en.wikipedia.org/wiki/Theodor_Herzl, by Rita Cannon
This may sounds odd to some people, but a lot of the time, if I want to relax, I’ll watch a documentary. I find them strangely calming, even if the content of the film is disturbing. I’m not sure why this is. Maybe there’s something centering and meditative about sitting in front of the TV and basically saying, “Okay, I’ve set my brain to ‘receive.’ Now tell me some things.” Maybe the guilty anxiety I sometimes feel when I sit down to watch something – the nagging idea that I must be neglecting something more important – is lessened when watching a doc, because, you know, at least I’m learning something. Of course, a documentary can be informative without being good cinema, and some of the greatest ones succeed because of the lack of answers they provide. If a doc’s quality were measured by the number of facts it relayed, then Capturing The Friedmans would be considered inferior to Biography‘s profile of Ben and Jerry. (If you think I’m undervaluing a great Biography episode, I’ll be happy to hear you out in the comments section.) Some documentaries expertly use their medium to enhance the stories they’re telling, and others feel like listening to an audio book while someone shows you a slideshow culled from Google Images. Sadly, It Is No Dream: The Life of Theodor Herzl falls into the second category.
Born in Hungary in 1860, Herzl was a noted journalist and playwright, but his greatest legacy is as the author of 1895’s Der Judenstaat (The Jewish State), which outlined Herzl’s vision of an independent Jewish state as the solution to anti-Semitism in Europe. He’s considered by many to be the father of modern Zionism, and in effect the State of Israel. It Is No Dream was produced by Moriah Films, which is a division of the Simon Wiesenthal Center, a Jewish human rights organization that lists “standing with Israel” as part of its mission statement. Two of their films – Genocide in 1982 and The Long Way Home in 1997 – have won the Academy Award for Best Documentary Feature. Obviously, being part of an organization with a clear political stance does not mean you can’t make a good movie. Nor is it a bad thing to make a documentary with an agenda – it’s great when you can feel a filmmaker’s passion for his or her subject. The problem with It Is No Dream is that there is no sense of passion. The film is 100% certain of Herzl’s greatness, but in an incredibly staid way that minimizes the dramatic conflicts inherent in any discussion of Zionism and Israel. I think the strongest word I can apply to it is “dutiful.” It recites dates and facts without interpreting or analyzing them in any way. It’s not that it’s portrayal of Herzl and his beliefs is one-sided, it’s that it seems to exist in a vacuum. Director Richard Trank doesn’t seem fascinated by Herzl so much as he seems burdened by an obligation spread the good news about him.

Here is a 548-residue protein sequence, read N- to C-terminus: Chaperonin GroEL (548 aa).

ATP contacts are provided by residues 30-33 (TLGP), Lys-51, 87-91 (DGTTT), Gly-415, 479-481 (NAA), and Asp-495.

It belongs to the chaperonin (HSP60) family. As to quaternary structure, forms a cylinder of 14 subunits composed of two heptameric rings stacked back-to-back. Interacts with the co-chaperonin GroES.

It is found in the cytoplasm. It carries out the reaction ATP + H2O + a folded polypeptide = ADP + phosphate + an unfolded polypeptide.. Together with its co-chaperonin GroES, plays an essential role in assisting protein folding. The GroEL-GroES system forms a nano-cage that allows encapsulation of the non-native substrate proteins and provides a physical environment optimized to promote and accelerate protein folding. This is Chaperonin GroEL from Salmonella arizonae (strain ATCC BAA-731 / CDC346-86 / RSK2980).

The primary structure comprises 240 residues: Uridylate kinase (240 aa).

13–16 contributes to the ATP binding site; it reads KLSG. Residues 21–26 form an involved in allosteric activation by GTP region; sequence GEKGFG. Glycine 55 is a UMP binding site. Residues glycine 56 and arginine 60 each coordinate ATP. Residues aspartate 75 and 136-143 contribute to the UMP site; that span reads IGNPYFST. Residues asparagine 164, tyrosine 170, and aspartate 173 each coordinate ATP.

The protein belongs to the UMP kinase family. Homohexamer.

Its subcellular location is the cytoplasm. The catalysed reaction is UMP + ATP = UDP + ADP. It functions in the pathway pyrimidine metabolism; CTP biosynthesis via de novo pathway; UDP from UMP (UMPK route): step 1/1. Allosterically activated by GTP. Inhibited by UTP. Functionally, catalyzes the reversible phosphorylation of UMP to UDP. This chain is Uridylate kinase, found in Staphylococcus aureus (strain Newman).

The part of history that It Is No Dream covers is an interesting one, and you’ll probably learn a lot by watching it. That’s a perfectly fine goal for a historical documentary to have, and one that this film achieves. But there’s a difference between learning facts about a time in history, and being absorbed in someone else’s experience of it. Ultimately, there’s very little in It Is No Dream that you couldn’t get from reading Theodor Herzl’s Wikipedia page, which makes one wonder, why bother making the movie at all?